How Much Cary Grant Was Worth When He Died
Cary Grant was one of the greatest actors of Hollywood’s Golden Age, starring alongside the most famous actresses of the day, including Ginger Rogers, Marilyn Monroe, Grace Kelly, and Audrey Hepburn. Many of his most successful movies were those directed by the “Master of Suspense,” Alfred Hitchcock — films like “To Catch a Thief,” “Suspicion,” “Notorious,” and the 1959 hit “North by Northwest.” According to Biography, the devilishly handsome Brit earned himself two Academy Award nominations and an honorary Oscar in 1970 for his body of impressive work in the film industry as a whole. Furthermore, the American Film Institute named him the one of the greatest male actors of all time, second only to Humphrey Bogart.
You can bet that such a stellar career paid handsomely, as well. But just how handsomely? What was Cary Grant’s net worth at the time of his death in 1986? Let’s take a look into the celebrated actor’s finances and see.
Despite his net worth, Cary Grant was a bit of a cheapskate
Cary Grant died on November 29, 1986, from a cerebral hemorrhage. He was 82. At the time, he was on tour with his one-man show, “A Conversation with Cary Grant,” his first gig since retiring from acting to focus on his role as a father at the age of 62. According to Celebrity Net Worth, Grant’s net worth at the time of his death was around $60 million, a pretty penny both back then and now. However, to put that into perspective, his fortune would be worth around $130 million in today’s economy.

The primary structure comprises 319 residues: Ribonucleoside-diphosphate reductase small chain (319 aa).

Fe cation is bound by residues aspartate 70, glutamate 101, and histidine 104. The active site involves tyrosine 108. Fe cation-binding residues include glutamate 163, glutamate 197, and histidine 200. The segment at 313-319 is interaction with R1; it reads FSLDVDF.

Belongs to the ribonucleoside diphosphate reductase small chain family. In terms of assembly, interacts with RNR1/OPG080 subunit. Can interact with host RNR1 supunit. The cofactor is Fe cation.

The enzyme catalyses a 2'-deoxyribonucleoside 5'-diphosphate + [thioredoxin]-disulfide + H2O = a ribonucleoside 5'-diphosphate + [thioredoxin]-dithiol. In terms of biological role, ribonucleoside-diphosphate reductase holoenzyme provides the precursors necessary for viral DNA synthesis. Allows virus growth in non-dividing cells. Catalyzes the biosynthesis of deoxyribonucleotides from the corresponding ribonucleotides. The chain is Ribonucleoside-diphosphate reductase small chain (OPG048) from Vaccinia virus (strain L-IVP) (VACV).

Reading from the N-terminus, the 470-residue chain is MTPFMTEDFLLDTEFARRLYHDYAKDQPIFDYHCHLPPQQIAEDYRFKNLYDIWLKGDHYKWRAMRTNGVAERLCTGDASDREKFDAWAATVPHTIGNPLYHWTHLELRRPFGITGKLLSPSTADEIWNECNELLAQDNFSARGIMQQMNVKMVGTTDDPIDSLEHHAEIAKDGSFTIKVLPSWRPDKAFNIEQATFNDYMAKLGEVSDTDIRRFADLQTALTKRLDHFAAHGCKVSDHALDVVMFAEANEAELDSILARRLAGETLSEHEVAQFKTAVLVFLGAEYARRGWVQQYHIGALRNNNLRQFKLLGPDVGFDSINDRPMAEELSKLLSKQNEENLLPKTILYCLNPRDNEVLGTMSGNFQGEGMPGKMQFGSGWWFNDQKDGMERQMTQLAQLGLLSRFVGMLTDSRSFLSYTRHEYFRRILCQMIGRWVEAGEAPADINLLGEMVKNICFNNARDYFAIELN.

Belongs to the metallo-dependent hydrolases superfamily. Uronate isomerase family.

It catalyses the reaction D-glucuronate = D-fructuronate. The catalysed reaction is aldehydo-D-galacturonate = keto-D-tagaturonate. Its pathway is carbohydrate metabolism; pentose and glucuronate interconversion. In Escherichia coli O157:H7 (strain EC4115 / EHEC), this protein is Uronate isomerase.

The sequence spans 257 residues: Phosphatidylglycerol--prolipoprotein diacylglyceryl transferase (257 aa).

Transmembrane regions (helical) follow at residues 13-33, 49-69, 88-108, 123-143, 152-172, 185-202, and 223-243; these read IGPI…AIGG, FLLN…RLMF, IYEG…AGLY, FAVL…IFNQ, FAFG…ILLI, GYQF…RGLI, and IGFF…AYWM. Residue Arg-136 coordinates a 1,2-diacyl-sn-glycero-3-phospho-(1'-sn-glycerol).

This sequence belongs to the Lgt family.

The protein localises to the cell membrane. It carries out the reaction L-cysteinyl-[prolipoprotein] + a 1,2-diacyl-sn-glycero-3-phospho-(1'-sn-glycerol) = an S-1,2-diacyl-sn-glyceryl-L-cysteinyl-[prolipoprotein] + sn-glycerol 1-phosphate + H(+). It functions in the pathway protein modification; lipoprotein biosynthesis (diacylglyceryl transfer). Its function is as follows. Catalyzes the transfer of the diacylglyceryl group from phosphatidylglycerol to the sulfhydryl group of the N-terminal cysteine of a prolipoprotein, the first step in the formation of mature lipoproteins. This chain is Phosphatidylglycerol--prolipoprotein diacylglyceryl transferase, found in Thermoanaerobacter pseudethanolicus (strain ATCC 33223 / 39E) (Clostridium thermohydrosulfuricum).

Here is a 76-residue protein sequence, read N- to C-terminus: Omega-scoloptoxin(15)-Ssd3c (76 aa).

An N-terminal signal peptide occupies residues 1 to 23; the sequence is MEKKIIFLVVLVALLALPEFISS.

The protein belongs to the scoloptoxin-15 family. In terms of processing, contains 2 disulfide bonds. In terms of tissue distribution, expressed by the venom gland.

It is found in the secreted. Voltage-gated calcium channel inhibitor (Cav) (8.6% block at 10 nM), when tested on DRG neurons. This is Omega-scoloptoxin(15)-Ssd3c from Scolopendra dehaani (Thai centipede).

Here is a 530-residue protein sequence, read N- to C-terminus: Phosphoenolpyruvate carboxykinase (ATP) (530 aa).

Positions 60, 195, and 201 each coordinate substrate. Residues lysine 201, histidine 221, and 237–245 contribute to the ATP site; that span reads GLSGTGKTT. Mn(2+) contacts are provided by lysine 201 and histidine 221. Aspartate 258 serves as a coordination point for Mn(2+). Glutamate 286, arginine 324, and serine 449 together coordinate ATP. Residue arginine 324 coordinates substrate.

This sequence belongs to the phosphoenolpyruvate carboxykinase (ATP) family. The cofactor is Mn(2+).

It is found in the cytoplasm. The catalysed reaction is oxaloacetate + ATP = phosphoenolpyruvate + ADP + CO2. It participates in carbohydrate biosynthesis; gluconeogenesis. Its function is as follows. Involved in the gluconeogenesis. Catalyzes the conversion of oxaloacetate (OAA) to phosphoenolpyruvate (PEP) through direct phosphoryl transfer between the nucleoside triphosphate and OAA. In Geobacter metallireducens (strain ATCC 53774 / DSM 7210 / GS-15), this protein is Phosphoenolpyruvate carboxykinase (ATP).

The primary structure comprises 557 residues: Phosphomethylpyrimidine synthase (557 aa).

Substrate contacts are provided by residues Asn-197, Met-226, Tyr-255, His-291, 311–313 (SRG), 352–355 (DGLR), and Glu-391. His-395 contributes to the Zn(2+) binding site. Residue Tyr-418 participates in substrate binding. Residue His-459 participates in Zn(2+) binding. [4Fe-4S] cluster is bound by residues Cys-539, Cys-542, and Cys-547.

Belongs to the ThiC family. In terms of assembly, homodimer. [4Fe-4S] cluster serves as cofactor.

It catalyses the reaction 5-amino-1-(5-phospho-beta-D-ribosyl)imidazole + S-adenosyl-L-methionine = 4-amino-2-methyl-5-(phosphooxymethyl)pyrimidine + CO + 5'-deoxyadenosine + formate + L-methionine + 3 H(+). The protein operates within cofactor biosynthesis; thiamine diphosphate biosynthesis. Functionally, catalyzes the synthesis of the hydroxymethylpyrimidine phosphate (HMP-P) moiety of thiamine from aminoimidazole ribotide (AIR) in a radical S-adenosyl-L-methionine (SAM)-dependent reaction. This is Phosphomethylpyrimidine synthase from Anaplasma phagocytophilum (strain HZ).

Having earned such a substantial fortune, Cary Grant was able to work as an independent actor, i.e., not on contract with a film studio, and he is known as the first actor to do so. As Cheat Sheet reports, he made good money working as a free agent, pulling in around $300,000 a gig. He ended up becoming one of the highest-paid actors in Hollywood at the time. While his daughter Jennifer considered him generous but not extravagant with his money, others accused Grant of being a cheapskate. He was rumored to go so far as to cut all the buttons off his old shirts before tossing them out — for all those pressing button emergencies — and even defended the practice when asked about it by the media.
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